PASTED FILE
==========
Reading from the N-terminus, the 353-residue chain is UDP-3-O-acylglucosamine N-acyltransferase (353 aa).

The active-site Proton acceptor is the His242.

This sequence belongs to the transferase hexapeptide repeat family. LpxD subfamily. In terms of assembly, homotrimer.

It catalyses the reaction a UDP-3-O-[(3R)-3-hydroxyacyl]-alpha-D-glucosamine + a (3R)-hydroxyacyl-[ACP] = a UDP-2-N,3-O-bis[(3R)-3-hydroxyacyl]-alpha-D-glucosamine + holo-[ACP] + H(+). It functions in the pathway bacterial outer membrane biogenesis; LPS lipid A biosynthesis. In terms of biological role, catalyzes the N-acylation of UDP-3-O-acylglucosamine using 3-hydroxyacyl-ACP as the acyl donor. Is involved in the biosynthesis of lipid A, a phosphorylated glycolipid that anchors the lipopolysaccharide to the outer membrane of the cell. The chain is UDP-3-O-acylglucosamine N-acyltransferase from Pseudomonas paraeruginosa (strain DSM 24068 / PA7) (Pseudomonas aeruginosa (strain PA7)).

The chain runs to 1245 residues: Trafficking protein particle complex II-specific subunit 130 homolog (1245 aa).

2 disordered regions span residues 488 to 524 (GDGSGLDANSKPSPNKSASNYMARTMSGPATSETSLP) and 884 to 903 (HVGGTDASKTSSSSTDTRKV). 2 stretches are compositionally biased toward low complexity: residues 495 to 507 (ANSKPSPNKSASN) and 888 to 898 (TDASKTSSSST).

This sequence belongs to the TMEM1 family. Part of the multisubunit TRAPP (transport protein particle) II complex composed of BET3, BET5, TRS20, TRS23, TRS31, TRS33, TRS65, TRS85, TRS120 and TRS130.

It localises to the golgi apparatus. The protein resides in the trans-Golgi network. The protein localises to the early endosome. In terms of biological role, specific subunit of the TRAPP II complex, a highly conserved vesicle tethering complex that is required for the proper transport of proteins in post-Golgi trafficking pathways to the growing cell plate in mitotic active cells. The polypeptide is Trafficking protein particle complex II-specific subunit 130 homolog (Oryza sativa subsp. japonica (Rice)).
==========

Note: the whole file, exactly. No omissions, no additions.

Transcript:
Reading from the N-terminus, the 353-residue chain is UDP-3-O-acylglucosamine N-acyltransferase (353 aa).

The active-site Proton acceptor is the His242.

This sequence belongs to the transferase hexapeptide repeat family. LpxD subfamily. In terms of assembly, homotrimer.

It catalyses the reaction a UDP-3-O-[(3R)-3-hydroxyacyl]-alpha-D-glucosamine + a (3R)-hydroxyacyl-[ACP] = a UDP-2-N,3-O-bis[(3R)-3-hydroxyacyl]-alpha-D-glucosamine + holo-[ACP] + H(+). It functions in the pathway bacterial outer membrane biogenesis; LPS lipid A biosynthesis. In terms of biological role, catalyzes the N-acylation of UDP-3-O-acylglucosamine using 3-hydroxyacyl-ACP as the acyl donor. Is involved in the biosynthesis of lipid A, a phosphorylated glycolipid that anchors the lipopolysaccharide to the outer membrane of the cell. The chain is UDP-3-O-acylglucosamine N-acyltransferase from Pseudomonas paraeruginosa (strain DSM 24068 / PA7) (Pseudomonas aeruginosa (strain PA7)).

The chain runs to 1245 residues: Trafficking protein particle complex II-specific subunit 130 homolog (1245 aa).

2 disordered regions span residues 488 to 524 (GDGSGLDANSKPSPNKSASNYMARTMSGPATSETSLP) and 884 to 903 (HVGGTDASKTSSSSTDTRKV). 2 stretches are compositionally biased toward low complexity: residues 495 to 507 (ANSKPSPNKSASN) and 888 to 898 (TDASKTSSSST).

This sequence belongs to the TMEM1 family. Part of the multisubunit TRAPP (transport protein particle) II complex composed of BET3, BET5, TRS20, TRS23, TRS31, TRS33, TRS65, TRS85, TRS120 and TRS130.

It localises to the golgi apparatus. The protein resides in the trans-Golgi network. The protein localises to the early endosome. In terms of biological role, specific subunit of the TRAPP II complex, a highly conserved vesicle tethering complex that is required for the proper transport of proteins in post-Golgi trafficking pathways to the growing cell plate in mitotic active cells. The polypeptide is Trafficking protein particle complex II-specific subunit 130 homolog (Oryza sativa subsp. japonica (Rice)).